Saturday, Jan 28
Kenya Flower Exports Take a Blow from Second Lockdowns Across Europe

Kenya Flower Exports Take a Blow from Second Lockdowns Across Europe

Kenya is the largest and the most advanced economy in the East and Central African (EAC) region with strong growth prospects supported by an emerging, urban middle class and an increasing appetite for high-value goods and services.

Agriculture is key to Kenya's economy, contributing 26 percent of the Gross Domestic Product (GDP) and another 27 percent of GDP indirectly through linkages with other sectors. The sector employs more than 40 percent of the total population and more than 70 percent of Kenya's rural people.

The agriculture sector, according to the Food and Agriculture Organization (FAO), accounts for 65 percent of the export earnings, and provides the livelihood (employment, income, and food security needs) for more than 80 percent of the Kenyan population, and contributes to improving nutrition through the production of safe, diverse and nutrient-dense foods.

The sector is also the main driver of the non-agricultural economy including manufacturing, providing inputs and markets for non-agricultural operations such as building/construction, transportation, tourism, education, and other social services.

According to a report published by Brookings, Kenya is the major exporter and importer of the East African Community (EAC), accounting for around 46 percent of the exports and 41 percent of the imports for the whole region. Kenya is also responsible for more than half of manufacturing value-added produced by the EAC.

According to the KNBS, in 2019 up to 84 percent of all jobs in Kenya were in the informal sector excluding small-scale farming and pastoral activities.  COVID-19, declining revenues, growing public debt, and locust invasions pose major threats to Kenya’s economic recovery despite strong signs of a rebound in economic activities.

Growth Forecast

The African Development Bank Group (AfDB) has stated that the demand and supply shocks that culminated from the outbreak of COVID-19 hit all sectors especially tourism, industry, and agriculture which is still suffering from the locust invasion.

On the demand side, containment measures will reduce household consumption, slow investment, and reduce exports and imports. As a result, real GDP growth in 2020 is projected to decelerate to 1.4% (baseline), from 5.4% in 2019, and to 0.6% in the worst case.

Projections from Fitch Solutions indicate that Kenyan real GDP growth will slow from 5.4% in 2019 to 1.1% in 2020. Fitch Solutions however expects that an uptick in private consumption will lead Kenya’s economic recovery over the coming quarters, helping GDP growth to pick up to 4.4% in 2021.

Kenya’s Treasury expects growth of less than 2.5 percent compared to 5.4 percent last year, and international institutions are making lower forecasts.


Kenya confirmed its first COVID–19 case on 12 March 2020 and has since been battling to recover from the damages caused by the pandemic on its health system, lives, and livelihoods.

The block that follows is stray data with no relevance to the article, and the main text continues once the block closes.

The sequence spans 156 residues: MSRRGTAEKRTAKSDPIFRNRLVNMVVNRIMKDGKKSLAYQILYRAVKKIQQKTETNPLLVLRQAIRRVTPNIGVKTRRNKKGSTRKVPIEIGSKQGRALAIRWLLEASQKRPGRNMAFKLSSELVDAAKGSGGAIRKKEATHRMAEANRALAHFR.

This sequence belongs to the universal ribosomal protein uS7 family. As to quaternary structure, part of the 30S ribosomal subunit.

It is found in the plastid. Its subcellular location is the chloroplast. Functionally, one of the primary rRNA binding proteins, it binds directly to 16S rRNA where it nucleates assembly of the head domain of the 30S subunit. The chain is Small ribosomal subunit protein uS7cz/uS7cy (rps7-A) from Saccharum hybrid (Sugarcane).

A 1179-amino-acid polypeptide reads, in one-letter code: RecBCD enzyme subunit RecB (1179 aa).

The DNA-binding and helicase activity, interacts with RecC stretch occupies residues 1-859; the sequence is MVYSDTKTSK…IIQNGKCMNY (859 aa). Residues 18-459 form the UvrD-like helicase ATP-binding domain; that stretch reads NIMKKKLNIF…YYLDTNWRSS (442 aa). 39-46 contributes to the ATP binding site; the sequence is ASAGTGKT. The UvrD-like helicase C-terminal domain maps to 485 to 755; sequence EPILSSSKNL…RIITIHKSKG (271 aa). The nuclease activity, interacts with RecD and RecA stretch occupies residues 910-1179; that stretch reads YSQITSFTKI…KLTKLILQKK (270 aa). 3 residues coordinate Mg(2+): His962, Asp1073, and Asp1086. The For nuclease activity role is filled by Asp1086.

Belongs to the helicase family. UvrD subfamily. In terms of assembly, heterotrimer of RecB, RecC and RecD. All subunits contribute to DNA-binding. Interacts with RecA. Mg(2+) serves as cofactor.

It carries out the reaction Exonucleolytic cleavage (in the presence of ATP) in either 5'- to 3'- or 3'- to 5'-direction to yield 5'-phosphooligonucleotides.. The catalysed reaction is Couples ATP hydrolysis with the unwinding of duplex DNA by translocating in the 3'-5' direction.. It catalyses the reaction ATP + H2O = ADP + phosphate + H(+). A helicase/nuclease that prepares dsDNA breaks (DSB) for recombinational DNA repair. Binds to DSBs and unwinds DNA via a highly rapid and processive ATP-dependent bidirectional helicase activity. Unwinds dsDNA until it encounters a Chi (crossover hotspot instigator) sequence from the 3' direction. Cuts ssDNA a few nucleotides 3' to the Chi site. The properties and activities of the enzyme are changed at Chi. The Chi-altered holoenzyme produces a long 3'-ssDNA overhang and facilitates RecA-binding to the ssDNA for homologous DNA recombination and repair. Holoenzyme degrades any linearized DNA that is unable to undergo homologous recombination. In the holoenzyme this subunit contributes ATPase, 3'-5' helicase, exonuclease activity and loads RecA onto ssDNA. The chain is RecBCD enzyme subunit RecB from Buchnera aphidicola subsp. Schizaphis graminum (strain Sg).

The impact of the COVID-19 on the Kenyan economy became glare when GDP shrank 5.7% year-on-year in the second quarter, swinging from the 4.9% growth recorded in the first quarter, which marked the first contraction in at least a decade, according to Kenya’s Statistical Institute (KNBS).

The contraction is Kenya’s first quarterly contraction since the global financial crisis 12 years ago, as the Covid-19 pandemic shut businesses and kept people at home

Moreover, indicators suggest that the economy started to recover in Q3, as exports remained robust, agricultural production was strong and hotels reported a recovery in the tourism sector.

The OCHA situational report in October showed that approximately 1.7 million people are projected to be affected in the urban informal settlements in Kenya because of the COVID-19 pandemic. In urban areas, the most significant shocks usually faced affecting food security are an increase in food prices and a decrease in income or the loss of a job. Female-headed households, who constitute 30.2 percent of the poor population, are at particularly high risk.

The urban poor spend an estimated 50 percent of daily income on food, and the slowdown in economic activity due to movement restrictions has affected their ability to buy their minimum food and non-food needs.


The AfDB indicated that escalation in supply shocks could stoke higher prices for imports and domestically produced products, fueling inflation, which is projected to tick up 5.6–5.7% in 2020, against 5.2% in 2019.

Kenya’s inflation jumped to a five-month high in October, largely driven by increased transport, electricity, and food prices.

To keep the recovery on track, at its 29 September meeting, the Monetary Policy Committee of Kenya’s Central Bank decided to maintain the Central Bank rate unchanged at 7.00%, where it has been since 29 April.

Declining Revenues & Debt

Revenue collection underperformed by Sh40 billion in the first two months of the financial year, July and August, amid the coronavirus-related disruptions. Tax collections in the three months to September dropped 14.69 percent to Sh317.6 billion, raising fears Kenya’s budget deficit for this financial year could increase due to revenue shortfalls, says the Business Daily on 3rd November 2020.